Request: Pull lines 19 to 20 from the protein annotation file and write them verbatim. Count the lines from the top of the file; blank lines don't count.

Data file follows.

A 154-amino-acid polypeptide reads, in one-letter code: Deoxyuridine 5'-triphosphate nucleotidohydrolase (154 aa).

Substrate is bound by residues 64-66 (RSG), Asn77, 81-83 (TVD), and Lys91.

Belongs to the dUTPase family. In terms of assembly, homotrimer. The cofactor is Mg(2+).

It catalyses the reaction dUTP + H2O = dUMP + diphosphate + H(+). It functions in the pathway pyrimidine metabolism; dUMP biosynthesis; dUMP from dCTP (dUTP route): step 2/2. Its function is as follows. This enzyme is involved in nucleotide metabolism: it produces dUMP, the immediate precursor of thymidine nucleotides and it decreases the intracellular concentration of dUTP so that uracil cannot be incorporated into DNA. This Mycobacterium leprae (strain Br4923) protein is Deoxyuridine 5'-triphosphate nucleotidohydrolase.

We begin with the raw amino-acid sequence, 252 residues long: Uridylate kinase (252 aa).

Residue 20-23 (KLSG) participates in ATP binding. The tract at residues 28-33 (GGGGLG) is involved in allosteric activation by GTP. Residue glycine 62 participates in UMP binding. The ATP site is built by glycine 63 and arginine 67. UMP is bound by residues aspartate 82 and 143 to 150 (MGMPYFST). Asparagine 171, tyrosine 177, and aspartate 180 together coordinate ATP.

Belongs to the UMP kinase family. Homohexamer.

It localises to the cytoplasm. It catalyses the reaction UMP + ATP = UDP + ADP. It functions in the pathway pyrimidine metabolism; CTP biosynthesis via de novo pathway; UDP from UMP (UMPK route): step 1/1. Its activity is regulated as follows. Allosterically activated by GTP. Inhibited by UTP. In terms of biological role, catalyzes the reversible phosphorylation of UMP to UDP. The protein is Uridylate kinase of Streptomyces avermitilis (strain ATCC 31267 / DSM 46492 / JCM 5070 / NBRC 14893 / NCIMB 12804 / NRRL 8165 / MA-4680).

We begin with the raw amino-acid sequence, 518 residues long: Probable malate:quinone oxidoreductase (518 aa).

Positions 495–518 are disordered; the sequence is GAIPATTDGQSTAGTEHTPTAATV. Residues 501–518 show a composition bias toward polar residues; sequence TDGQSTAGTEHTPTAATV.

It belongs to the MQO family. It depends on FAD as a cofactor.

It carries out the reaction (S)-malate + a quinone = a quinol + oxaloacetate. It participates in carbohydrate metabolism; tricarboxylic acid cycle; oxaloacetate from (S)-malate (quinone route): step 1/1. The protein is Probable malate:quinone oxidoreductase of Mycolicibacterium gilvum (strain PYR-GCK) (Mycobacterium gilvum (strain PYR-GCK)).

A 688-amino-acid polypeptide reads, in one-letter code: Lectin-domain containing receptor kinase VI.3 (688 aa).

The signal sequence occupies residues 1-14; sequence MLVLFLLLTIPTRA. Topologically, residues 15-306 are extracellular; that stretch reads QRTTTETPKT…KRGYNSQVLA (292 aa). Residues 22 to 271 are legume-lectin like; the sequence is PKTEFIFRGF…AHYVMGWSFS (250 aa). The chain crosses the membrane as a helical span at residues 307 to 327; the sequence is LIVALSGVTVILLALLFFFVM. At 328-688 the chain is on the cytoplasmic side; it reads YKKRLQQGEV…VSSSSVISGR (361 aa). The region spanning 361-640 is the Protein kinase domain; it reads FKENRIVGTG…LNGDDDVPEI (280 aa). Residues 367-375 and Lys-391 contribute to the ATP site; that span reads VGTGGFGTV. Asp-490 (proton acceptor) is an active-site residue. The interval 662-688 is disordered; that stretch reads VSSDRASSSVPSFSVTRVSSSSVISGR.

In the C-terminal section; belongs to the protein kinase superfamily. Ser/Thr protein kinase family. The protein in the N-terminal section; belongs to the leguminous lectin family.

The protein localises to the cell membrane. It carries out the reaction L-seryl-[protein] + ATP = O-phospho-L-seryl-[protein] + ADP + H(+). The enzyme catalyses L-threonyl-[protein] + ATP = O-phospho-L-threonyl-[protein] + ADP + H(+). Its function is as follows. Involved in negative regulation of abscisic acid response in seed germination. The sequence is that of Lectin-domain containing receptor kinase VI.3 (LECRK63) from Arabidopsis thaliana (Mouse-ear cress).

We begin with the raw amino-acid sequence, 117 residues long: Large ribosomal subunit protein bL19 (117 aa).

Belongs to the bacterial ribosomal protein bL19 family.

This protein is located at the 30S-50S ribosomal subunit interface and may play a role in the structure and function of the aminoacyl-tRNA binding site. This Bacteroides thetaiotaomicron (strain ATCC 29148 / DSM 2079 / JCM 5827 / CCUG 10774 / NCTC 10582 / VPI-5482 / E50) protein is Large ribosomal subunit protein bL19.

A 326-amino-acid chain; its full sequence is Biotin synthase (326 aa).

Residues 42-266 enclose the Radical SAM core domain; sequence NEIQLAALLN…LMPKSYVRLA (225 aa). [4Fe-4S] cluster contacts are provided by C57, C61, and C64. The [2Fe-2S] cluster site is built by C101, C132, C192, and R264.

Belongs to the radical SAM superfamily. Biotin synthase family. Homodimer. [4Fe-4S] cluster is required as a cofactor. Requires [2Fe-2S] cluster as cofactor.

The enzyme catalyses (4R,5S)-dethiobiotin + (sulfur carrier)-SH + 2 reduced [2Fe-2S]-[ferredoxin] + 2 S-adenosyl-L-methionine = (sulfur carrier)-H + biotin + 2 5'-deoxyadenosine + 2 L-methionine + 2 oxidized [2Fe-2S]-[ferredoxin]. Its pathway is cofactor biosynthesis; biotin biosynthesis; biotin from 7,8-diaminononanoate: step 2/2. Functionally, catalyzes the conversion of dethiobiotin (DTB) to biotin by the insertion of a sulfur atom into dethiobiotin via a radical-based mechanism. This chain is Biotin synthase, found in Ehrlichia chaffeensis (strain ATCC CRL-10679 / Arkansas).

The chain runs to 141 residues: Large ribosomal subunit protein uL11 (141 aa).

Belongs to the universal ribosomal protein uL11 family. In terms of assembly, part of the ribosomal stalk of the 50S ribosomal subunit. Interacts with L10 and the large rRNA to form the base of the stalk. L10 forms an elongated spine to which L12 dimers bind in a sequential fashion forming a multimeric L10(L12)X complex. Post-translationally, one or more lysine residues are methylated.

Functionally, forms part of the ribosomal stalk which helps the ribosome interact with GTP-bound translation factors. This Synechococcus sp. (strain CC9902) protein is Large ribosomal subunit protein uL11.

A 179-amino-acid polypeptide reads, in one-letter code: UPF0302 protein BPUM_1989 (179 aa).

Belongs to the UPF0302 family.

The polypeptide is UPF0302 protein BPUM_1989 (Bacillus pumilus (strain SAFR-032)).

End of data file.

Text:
This protein is located at the 30S-50S ribosomal subunit interface and may play a role in the structure and function of the aminoacyl-tRNA binding site. This Bacteroides thetaiotaomicron (strain ATCC 29148 / DSM 2079 / JCM 5827 / CCUG 10774 / NCTC 10582 / VPI-5482 / E50) protein is Large ribosomal subunit protein bL19.

A 326-amino-acid chain; its full sequence is Biotin synthase (326 aa).